October 2017 - What to watch for when you are going leeward

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October 2017 - What to watch for when you are going leeward

Last month, I looked at two boats going downwind towards the leeward mark. This month, we will discuss the interaction between upwind and downwind boats.

In the diagram, we start with two boats, White and Blue, sailing downwind. Blue is on starboard tack while White is on port tack. They are paying attention to each other and not looking to their respective leeward sides, where two other boats are approaching, sailing upwind. Green is on starboard tack and Red is on port tack.
First, we will look at Blue and Green. Both boats are on starboard tack. It may not be obvious at first, but until they pass each other, Green is to leeward of Blue. The definition of windward and leeward says “When two boats on the same tack overlap, the one on the leeward side of the other is the leeward boat. The other is the windward boat.” If we look at the expansion of the boats at position 3, we can see that Green is on Blue’s leeward side. This makes Green the leeward boat and Blue the windward boat. Rule 11 says that Blue must keep clear of Green. If Blue had noticed Green earlier, it is possible that there is another way around. As it is, when Blue notices, the only way to keep clear is to gybe.

A very similar situation exists between Red and White. Red is the leeward boat but here, White is just a bit further ahead and is able to cross Red. At position 4, Red is now to windward of White. There is a transition where Red goes from being leeward boat and right-of-way to being windward boat and give way. It is not clear exactly where that position is – but there is some elasticity in the rules. At the time the transition happens, White is subject to rule 15. Rule 15 requires her initially to give Red room to keep clear. By that time that “initially” has passed, the boats have passed as well.
It is simplest to think that whenever it matters, the boat going to windward has right-of-way over the boat on the same tack going to leeward. That is not actually the rule but it is a simple summary of the effect of the rule. I carefully said that this applies to boats on the same tack. Boats on starboard tack, even those going downwind, have right-of-way over boats on port tack, even those going upwind.
When you are going downwind, please remember – watch out for the boats coming upwind. If you are on starboard tack going downwind, like Blue before her gybe – watch out for starboard tack boats going upwind. If you are on port tack, like White, watch out for upwind boats on both tacks. A timely gybe or a slight luff to pass ahead is much faster and safer than a last-minute panic.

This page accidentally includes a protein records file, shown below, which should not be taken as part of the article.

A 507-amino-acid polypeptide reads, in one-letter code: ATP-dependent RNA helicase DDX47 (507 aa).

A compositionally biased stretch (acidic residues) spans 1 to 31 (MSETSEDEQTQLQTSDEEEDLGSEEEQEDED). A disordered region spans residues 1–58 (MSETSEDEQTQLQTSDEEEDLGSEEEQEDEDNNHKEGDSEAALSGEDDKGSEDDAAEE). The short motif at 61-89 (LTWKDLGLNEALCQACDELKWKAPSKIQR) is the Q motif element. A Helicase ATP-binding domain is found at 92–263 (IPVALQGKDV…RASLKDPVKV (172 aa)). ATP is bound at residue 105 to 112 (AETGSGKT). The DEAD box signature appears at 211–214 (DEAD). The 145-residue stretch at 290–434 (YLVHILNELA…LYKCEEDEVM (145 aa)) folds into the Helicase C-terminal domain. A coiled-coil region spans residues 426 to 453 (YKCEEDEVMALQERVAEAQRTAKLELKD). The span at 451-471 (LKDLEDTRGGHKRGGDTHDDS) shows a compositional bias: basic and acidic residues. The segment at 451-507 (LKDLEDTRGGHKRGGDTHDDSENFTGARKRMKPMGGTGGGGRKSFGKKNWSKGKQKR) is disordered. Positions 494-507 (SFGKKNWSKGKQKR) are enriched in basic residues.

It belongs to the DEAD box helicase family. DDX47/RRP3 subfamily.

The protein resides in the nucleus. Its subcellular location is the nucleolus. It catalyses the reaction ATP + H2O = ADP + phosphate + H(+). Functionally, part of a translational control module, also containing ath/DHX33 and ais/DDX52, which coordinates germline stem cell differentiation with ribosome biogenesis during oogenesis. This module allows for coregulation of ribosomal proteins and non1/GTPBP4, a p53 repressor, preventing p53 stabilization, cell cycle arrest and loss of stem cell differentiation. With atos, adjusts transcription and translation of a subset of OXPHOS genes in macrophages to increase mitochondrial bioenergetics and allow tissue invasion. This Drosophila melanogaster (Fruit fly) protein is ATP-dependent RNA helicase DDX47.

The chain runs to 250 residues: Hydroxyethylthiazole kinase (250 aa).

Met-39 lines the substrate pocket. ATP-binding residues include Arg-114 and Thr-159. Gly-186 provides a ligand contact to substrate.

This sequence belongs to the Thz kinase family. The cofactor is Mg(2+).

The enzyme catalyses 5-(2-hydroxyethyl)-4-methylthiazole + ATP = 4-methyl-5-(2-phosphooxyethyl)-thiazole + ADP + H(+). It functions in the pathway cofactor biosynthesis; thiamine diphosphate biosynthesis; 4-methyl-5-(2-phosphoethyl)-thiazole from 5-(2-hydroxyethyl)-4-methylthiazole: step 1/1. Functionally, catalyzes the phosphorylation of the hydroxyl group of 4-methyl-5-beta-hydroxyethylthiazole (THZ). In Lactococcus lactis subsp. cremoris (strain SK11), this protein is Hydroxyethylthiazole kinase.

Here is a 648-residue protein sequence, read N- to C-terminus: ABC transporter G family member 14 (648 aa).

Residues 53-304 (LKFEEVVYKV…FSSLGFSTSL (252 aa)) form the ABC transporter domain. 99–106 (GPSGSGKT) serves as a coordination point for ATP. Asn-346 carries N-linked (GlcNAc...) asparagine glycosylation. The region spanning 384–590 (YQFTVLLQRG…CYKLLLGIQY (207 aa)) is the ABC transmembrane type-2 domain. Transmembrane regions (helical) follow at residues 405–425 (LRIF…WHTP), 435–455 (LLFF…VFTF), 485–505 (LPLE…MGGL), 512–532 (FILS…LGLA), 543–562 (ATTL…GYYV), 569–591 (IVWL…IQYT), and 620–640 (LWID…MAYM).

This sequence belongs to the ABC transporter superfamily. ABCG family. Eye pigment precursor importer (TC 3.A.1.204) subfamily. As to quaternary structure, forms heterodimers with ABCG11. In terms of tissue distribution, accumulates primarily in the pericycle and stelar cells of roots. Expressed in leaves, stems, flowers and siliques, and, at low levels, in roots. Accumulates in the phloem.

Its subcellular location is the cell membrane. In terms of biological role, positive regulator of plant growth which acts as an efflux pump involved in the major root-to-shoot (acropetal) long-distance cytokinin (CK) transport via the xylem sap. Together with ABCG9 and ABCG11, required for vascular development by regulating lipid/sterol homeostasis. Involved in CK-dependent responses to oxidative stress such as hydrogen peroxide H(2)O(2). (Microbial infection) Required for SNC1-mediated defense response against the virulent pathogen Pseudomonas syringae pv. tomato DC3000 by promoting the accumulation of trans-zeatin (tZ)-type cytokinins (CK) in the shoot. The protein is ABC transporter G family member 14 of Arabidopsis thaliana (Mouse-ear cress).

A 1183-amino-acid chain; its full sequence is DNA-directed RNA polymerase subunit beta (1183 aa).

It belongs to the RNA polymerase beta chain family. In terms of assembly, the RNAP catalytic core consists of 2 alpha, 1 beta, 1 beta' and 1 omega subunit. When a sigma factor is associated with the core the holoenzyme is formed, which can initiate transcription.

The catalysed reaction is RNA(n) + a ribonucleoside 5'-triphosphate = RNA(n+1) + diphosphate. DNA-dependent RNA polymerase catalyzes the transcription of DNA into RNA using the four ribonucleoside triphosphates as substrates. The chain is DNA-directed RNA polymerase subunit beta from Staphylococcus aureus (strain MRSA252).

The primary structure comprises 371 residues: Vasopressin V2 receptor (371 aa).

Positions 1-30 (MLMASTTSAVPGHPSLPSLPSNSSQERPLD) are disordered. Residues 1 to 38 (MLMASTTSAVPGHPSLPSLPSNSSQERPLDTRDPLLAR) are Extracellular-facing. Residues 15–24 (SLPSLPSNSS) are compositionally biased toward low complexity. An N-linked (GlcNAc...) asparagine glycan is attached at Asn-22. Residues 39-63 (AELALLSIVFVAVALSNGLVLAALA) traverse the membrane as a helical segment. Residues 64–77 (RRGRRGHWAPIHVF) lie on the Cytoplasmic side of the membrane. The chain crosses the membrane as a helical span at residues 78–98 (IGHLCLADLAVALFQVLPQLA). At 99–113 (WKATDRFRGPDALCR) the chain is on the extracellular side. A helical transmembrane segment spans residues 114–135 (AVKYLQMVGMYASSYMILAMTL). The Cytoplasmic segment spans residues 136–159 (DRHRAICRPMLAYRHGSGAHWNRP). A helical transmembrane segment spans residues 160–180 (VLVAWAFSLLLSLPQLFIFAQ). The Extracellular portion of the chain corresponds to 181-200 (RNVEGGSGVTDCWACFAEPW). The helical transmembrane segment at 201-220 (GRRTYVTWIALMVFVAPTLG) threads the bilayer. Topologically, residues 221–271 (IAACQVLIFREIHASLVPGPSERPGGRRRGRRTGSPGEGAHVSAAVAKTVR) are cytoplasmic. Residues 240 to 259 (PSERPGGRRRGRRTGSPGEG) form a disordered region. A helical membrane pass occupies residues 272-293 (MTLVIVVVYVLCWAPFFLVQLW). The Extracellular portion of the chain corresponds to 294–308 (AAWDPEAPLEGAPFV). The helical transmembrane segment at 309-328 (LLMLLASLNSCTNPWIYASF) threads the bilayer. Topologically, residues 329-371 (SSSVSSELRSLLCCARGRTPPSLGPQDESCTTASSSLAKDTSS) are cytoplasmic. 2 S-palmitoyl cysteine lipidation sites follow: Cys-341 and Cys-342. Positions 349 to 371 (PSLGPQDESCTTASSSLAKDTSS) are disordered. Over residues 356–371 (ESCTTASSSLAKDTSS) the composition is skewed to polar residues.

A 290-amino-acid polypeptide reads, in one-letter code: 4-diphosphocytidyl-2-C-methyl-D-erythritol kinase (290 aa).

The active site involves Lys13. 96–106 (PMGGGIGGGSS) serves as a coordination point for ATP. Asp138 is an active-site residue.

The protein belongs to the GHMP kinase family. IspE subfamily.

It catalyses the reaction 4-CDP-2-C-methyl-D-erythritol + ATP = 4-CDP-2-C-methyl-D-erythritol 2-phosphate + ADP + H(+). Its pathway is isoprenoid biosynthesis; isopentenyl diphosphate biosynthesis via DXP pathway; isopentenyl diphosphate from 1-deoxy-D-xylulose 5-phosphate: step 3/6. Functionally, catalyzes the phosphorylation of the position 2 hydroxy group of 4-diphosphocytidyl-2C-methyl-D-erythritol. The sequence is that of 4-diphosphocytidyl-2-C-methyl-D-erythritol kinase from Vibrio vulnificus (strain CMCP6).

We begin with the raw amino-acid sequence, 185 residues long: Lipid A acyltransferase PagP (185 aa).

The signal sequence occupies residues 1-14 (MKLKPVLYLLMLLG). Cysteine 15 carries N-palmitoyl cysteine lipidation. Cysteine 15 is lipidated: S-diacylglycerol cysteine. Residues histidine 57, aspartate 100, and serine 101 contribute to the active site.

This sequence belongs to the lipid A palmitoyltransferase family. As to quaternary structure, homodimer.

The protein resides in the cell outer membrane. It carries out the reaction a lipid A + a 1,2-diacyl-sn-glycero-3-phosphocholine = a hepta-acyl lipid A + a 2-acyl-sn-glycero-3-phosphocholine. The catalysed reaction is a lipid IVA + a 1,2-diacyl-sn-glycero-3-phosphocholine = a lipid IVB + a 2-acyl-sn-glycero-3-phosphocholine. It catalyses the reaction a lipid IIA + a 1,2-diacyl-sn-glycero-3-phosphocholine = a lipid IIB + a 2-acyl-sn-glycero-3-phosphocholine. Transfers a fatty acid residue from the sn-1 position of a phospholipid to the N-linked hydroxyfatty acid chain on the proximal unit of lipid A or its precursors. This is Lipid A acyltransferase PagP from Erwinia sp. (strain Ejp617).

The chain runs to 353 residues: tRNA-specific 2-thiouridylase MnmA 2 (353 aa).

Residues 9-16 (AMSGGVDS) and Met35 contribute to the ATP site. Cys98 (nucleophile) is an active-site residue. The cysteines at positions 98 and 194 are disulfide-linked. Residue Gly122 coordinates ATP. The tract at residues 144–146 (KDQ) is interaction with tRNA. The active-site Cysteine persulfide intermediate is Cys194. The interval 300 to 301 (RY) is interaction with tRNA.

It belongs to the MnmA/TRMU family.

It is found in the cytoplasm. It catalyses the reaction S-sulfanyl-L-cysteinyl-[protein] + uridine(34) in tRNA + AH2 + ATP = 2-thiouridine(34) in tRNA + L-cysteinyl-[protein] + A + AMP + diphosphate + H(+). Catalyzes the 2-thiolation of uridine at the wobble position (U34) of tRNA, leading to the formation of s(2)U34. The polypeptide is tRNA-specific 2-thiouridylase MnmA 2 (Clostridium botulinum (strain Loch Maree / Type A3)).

As an historical side note, this rule reverses what our predecessors knew. At one point, boats with spinnakers up had right of way over boats going upwind. I think that had all disappeared before the Second World War so we really shouldn’t be confused today.

Leeward and Windward A boat’s leeward side is the side that is or, when she is head to wind, was away from the wind. However, when sailing by the lee or directly downwind, her leeward side is the side on which her mainsail lies. The other side is her windward side. When two boats on the same tack overlap, the one on the leeward side of the other is the leeward boat. The other is the windward boat.
When boats are on the same tack and overlapped, a windward boat shall keep clear of a leeward boat.
When a boat acquires right of way, she shall
initially give the other boat room to keep clear,
unless she acquires right of way because of the
other boat’s actions.


© Copyright 2017 Andrew Alberti
Posted: 4/29/2019 11:10:41 AM by Andrew Alberti | with 0 comments

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This page provides links to a set of articles original published in Kwasind magazine. The versions here include animated diagrams. The original articles can be found within the original magazines which are available online back to January 2007. 

Articles before December 2020 are based on the Racing Rules of Sailing 2009-12 or 2013-2016 or 2017-2020 and have not been updated to reflect the changes that apply as of January 2021 with the publication of the Racing Rules of Sailing 2021-24. A copy of the new rules can be found on sailing.org.
Andrew Alberti has been writing these monthly articles in the Kwasind since early 1997.  They explain the Racing Rules of Sailing. Andrew is an International Judge and National Umpire. He is a member of the Sail Canada Rules and Appeals Committees. The interpretation of the rules contained in the articles is Andrew's and not that of the RCYC or any of the committees he sits on. 

Send your questions to Andrew at kyrules@alberti.ca.


166 Years of Tradition | World-Class Sailing | Toronto Island & City Clubhouse
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